Home Analysis 10 Leafs-Related Thoughts and Questions

10 Leafs-Related Thoughts and Questions

847

With the lockout in full force, I thought I’d try to get you all thinking about this actual Leafs team again. Take my word for it: eventually, even if the season is completely wiped out, NHL hockey will again be played and a new Leafs season will begin. When that happens, as is our nature, we will all get back to arguing with each other about various Leaf-related topics. On a chilly Tuesday in the dead of the lockout (snow doesn’t have the same appeal without the Leafs on the TV at night, does it?), here’s ten things to fill your time thinking about:

1. If there’s one thing that generally got overlooked about the Leafs acquiring James Van Riemsdyk, it’s that he represents a safety net should the Leafs lose Joffrey Lupul to free agency. This is currently the last year of Lupul’s four year, $17M deal, making him a UFA next summer. According to the last lockout’s rules, he’s a free agent whether there is a season or not this year. We all know the story with Lupul from last year – stayed healthy for the first time in years, teamed up with Phil Kessel to light the league up, was top five in league scoring for most of the year –  but if he wants to be paid upward of $5M per year over a long term, who thinks the Leafs are going to dish that out with JVR in the fold? Dave Nonis said that JVR and Phil Kessel are part of their main of core forwards moving forward, and when we were speaking with Dave Poulin for Lindy’s magazine, he all but implied that the whole JVR-to-center thing was mainly about getting he and Kessel to begin playing together. This isn’t to suggest the Leafs aren’t going to attempt to resign Lupul, but it is definitely saying that the Leafs don’t have to dish out the dough to keep a guy who is coming off a slightly over point per game season after numerous injury plagued and underachieving ones.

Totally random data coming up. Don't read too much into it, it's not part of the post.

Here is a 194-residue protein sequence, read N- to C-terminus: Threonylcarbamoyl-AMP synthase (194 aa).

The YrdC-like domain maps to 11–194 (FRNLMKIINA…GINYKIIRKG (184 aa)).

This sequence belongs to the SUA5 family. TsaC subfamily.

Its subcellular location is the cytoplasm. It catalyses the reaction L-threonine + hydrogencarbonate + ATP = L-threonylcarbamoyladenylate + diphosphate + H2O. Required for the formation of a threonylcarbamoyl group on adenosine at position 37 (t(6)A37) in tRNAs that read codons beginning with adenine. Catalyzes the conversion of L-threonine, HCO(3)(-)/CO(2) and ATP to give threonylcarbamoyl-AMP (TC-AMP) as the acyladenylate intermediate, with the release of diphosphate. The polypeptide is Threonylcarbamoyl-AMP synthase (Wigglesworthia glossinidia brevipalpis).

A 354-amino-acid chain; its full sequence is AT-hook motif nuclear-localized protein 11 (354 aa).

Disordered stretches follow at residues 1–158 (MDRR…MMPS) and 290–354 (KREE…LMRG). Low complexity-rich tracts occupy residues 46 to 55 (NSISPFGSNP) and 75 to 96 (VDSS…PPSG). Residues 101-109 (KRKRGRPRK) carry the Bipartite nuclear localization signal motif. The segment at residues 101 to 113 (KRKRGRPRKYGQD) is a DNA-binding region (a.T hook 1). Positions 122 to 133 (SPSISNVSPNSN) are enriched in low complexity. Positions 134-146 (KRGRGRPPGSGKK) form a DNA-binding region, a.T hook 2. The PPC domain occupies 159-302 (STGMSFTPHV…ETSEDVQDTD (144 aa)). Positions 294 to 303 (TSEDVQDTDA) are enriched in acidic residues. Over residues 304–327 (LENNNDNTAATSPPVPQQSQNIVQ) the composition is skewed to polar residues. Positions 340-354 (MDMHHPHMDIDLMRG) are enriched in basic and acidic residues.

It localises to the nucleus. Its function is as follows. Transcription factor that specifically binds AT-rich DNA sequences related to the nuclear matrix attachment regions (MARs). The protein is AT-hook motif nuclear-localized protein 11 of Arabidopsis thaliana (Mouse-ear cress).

2. Further to that point, if the Leafs don’t resign Lupul or Clarke MacArthur, that leaves a ripe top six winger spot for Nazem Kadri to lock up alongside Mikhail Grabovski and Nikolai Kulemin on the second line. We could then finally get a real, extended look at Kadri in the NHL. I’d be remiss if I didn’t point out how unfortunate it would be if the Leafs lost MacArthur to free agency after declining to trade him for what was thought to be a conditional pick that could have turned into a second round pick at last year’s deadline. It’s not Burke’s fault there is a lockout, and he couldn’t have completely known at that point in time that a full year lockout was a legitimate possibly, but it would kind of hurt to lose a player like that for nothing.